• From Bad to Worse: The story in a nutshell.
  • The Gambling Addict: "Buster" Keeton, one of the town's selectmen is addicted to gambling at the horse tracks, and started embezzling to cover the costs.
  • Game Face: Gaunt sometimes looks like a charming and handsome man, but he's actually a demon with claws, and a face that is "a horror of eyes and teeth".
  • Genre Blindness: Most of the town. They spend a week playing mean-spirited tricks on people they don't know for reasons they don't understand... not a one of them (except - belatedly - Polly and Eddie) imagines that the mean-spirited tricks played on them might have a similar source.
  • Genre Savvy: Sheriff Pangborn. He has been in a King novel before, after all. Gaunt actually seems to sense this about Pangborn, and avoids interacting with him until the novel's climax.
    Gaunt: That sheriff is what we in the business call a 'hard sell'.
    • This is disappointingly subverted in the film, which has Gaunt meet with Pangborn early and even in the climax has no fear at all of him.
  • Glamour Failure: Most of the things that people get from Needful Things are junk, disguised as treasures by an implied magical illusion. The illusion fails sometimes, usually in a My God, What Have I Done? moment or when someone else's treasure is seen.
    • Gaunt himself also experiences significant glamour failure in the book, particularly in the climax where being pressed by Sheriff Pangborn makes it much harder for him to maintain his disguise. After being trashed by Sheriff Pangborn armed with the power of the White, his true form is revealed for all to see and he rides out of town screaming in his Cool Car, which is also quickly revealed to be demonic in nature.
  • Hair-Trigger Temper: Wilma Jerzyck.
  • Harmful to Minors: Eleven year old Brian Rusk plays two seemingly harmless pranks on Wilma Jerzyk one, throwing mud on her clean sheets; two, throwing rocks at her house with messages rubber banded to them. This results in her and Nettie Cobb killing each other. He hears of their deaths and the role of his pranks in their deaths and the guilt drives him to commit suicide in his garage in front of his seven year old brother.
  • Hate Plague: Gaunt's influence makes the townspeople more aggressive, to the point that they are willing to commit murder over pranks. When he's finally defeated, all fighting stops immediately.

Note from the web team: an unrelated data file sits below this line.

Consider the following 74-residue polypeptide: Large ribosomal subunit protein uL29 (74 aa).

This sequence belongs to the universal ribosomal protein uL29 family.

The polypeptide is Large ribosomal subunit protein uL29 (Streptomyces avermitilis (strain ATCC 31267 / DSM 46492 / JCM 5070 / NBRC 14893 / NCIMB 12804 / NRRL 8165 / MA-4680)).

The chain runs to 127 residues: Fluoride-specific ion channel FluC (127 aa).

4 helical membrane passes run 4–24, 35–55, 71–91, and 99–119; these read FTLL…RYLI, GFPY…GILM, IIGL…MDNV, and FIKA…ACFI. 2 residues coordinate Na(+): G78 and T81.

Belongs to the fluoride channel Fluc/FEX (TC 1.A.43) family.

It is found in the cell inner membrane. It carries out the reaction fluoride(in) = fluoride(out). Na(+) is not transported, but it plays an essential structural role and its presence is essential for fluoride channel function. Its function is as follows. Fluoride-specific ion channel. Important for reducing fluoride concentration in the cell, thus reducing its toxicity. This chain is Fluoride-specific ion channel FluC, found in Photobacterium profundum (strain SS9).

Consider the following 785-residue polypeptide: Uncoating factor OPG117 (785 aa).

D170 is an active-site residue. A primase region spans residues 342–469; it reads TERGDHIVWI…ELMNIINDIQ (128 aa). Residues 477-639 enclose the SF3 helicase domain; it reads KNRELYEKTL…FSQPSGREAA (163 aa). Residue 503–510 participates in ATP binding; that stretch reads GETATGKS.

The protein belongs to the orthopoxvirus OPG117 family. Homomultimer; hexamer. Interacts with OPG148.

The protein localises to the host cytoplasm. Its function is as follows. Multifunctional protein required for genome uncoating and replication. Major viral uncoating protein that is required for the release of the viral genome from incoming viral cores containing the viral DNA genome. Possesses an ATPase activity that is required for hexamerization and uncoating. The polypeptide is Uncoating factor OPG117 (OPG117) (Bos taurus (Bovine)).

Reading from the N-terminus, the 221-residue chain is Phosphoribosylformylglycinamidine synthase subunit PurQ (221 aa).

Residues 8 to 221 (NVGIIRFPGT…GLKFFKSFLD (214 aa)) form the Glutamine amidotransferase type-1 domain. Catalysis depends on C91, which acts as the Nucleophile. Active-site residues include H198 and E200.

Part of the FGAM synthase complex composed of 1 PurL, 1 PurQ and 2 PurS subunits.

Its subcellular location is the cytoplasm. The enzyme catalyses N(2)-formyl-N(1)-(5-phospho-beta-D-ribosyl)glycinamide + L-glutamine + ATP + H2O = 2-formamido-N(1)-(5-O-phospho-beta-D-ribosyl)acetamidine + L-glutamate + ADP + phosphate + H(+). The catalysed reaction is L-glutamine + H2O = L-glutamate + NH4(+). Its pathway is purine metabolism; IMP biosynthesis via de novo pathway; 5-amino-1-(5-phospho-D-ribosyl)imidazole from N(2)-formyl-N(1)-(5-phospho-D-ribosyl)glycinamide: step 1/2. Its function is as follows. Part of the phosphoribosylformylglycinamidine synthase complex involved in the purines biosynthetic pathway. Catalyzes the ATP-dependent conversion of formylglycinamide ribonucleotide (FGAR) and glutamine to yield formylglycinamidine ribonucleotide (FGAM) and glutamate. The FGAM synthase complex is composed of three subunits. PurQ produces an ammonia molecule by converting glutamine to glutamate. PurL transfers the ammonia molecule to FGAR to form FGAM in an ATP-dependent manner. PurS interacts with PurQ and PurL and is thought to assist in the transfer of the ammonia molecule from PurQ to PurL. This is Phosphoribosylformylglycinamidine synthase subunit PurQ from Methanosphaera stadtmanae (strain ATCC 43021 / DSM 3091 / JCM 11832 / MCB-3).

• Henpecked Husband: Pete Jerzyck, Wilma's husband.
  • Humanoid Abomination: Gaunt.
  • Hurting Hero: Alan Pangborn has never gotten over his wife and son's death in a car accident several years before.
  • Hypocritical Humor: Keeton is outraged when Mr. Gaunt sends Ace Merrill to help him — Ace is, after all, a criminal. If this is meant to be Played for Laughs, though, it's a very dark joke indeed: Keeton has been embezzling for years, just beat his long-suffering wife's head in with a hammer, and is now planning to blow up most of the town with dynamite. Of course, by this point, Keeton is completely insane.
  • Imposter Forgot One Detail: In an attempt to get Pangborn into the spiral of murder overtaking the town, Gaunt shows him an illusion of his wife and son's car being hit by one driven by Ace. Pangborn realizes it's a fake when he realizes they're wearing their seatbelts in the illusion - when they died in real life specifically because they weren't.
    • How Polly realizes the letter from San Francisco is fake; it uses Patricia, not Polly.
  • Intrepid Merchant: Gaunt, again.
  • It Amused Me: Gaunt takes souls from those who die as a result of his machinations, but he admits that he's not really doing any of this for the souls. He has plenty of them at this point. He just finds all of this really, really funny.
  • Jesus: Directly namedropped by Gaunt in the movie as part of his upgrade from demonic entity to the actual devil.
    Gaunt: The young carpenter from Nazareth? I knew him well. Promising young man. Died badly.
  • Kaleidoscope Eyes: The first clue of Gaunt's supernatural nature is that his eye color is always what his current customer finds the most attractive.
  • Karma Houdini: Movie Gaunt never gets taken down a peg at all and to the very end is untouchable. While book Gaunt is just as hard to kill, he experiences significantly more retribution and is forced to flee Castle Rock in defeat rather than being allowed to taunt the heroes and then drive out of town like he does in the movie.
  • Kick the Dog: Nearly every character does it at some point, but Hugh Priest takes it literally with poor Raider.
  • The Last Dance: Nettie and Wilma.
  • Lightning Bruiser: We see hints of this with Alan Pangborn when he reveals uncanny reflexes, and at one point Polly is incredulous that a man as big as him can move so quickly. He's so fast that at the climax, he can take Gaunt by surprise. Subverted with movie Pangborn, who is allowed to save Brian Rusk only to be unceremoniously shot in the climax.
  • The Little Shop That Wasn't There Yesterday: Somewhat subverted, as the building itself was there yesterday and will be there tomorrow: it's run as a perfectly normal small town curio store, complete with "coming soon" signs before the grand opening and regular business hours. (Tuesdays and Thursdays by appointment.) Less suspicious that way.
  • Loads and Loads of Characters: Particularly in the novel. Many of them were Adapted Out of the movie out of sheer practicality's sake.